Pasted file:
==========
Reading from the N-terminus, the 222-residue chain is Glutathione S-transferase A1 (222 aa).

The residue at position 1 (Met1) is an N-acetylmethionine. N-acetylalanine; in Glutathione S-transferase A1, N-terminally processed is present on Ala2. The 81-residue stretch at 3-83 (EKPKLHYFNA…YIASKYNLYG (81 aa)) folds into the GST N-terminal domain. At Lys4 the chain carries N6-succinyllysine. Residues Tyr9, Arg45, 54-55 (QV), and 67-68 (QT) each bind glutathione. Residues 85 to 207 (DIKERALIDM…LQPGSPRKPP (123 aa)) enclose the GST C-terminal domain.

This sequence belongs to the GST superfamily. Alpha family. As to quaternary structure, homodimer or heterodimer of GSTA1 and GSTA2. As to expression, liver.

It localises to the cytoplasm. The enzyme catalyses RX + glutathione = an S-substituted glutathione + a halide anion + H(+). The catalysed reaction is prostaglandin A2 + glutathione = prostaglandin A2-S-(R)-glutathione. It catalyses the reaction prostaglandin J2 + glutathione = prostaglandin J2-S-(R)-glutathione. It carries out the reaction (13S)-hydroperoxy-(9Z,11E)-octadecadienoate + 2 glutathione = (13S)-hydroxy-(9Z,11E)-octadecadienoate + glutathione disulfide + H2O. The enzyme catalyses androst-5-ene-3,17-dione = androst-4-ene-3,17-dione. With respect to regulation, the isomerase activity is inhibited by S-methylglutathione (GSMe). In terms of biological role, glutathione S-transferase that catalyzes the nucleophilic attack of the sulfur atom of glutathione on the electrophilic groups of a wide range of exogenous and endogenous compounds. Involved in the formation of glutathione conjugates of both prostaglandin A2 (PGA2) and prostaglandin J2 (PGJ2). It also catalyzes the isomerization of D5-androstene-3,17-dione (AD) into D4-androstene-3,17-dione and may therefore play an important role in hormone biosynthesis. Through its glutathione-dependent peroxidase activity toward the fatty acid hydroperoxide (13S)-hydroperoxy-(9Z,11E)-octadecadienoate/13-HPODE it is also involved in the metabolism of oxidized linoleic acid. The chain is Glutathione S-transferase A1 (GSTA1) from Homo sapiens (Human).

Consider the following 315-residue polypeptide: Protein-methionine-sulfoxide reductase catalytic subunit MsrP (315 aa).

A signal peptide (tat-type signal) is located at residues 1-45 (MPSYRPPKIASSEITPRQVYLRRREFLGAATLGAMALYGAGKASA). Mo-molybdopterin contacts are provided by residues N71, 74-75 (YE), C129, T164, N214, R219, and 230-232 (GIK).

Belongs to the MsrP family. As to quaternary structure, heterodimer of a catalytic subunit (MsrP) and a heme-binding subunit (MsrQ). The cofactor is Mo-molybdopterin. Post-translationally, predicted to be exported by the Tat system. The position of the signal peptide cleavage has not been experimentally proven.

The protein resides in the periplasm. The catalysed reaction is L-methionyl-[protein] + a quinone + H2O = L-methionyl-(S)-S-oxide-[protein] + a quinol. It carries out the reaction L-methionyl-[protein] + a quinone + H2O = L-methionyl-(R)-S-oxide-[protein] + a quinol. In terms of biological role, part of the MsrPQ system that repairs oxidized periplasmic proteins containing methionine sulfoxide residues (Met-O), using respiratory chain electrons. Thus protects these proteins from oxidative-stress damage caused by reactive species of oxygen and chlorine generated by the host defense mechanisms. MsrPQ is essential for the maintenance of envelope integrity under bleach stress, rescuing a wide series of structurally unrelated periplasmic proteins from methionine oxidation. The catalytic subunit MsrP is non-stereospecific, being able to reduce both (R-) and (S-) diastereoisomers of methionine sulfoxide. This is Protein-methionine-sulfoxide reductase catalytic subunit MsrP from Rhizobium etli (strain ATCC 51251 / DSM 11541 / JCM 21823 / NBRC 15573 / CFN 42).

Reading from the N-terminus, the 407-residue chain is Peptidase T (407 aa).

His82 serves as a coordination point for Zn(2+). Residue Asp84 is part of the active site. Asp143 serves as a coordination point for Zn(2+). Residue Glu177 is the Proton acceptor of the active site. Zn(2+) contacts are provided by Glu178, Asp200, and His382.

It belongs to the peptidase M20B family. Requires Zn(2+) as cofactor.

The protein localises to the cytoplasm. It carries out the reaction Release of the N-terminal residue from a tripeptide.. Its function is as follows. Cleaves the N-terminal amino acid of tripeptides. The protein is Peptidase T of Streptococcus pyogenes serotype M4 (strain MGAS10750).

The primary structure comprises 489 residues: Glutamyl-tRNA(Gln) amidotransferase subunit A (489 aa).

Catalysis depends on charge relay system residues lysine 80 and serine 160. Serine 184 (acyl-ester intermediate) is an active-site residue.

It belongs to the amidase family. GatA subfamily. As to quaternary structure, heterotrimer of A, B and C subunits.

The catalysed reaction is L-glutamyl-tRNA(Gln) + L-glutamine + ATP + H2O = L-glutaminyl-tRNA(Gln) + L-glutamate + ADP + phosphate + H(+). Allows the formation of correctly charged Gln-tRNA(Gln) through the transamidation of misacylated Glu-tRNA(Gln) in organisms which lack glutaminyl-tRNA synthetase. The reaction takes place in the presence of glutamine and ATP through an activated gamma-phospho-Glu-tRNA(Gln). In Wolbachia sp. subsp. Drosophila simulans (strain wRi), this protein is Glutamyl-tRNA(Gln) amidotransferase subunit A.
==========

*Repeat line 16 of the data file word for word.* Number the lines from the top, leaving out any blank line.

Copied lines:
The catalysed reaction is L-glutamyl-tRNA(Gln) + L-glutamine + ATP + H2O = L-glutaminyl-tRNA(Gln) + L-glutamate + ADP + phosphate + H(+). Allows the formation of correctly charged Gln-tRNA(Gln) through the transamidation of misacylated Glu-tRNA(Gln) in organisms which lack glutaminyl-tRNA synthetase. The reaction takes place in the presence of glutamine and ATP through an activated gamma-phospho-Glu-tRNA(Gln). In Wolbachia sp. subsp. Drosophila simulans (strain wRi), this protein is Glutamyl-tRNA(Gln) amidotransferase subunit A.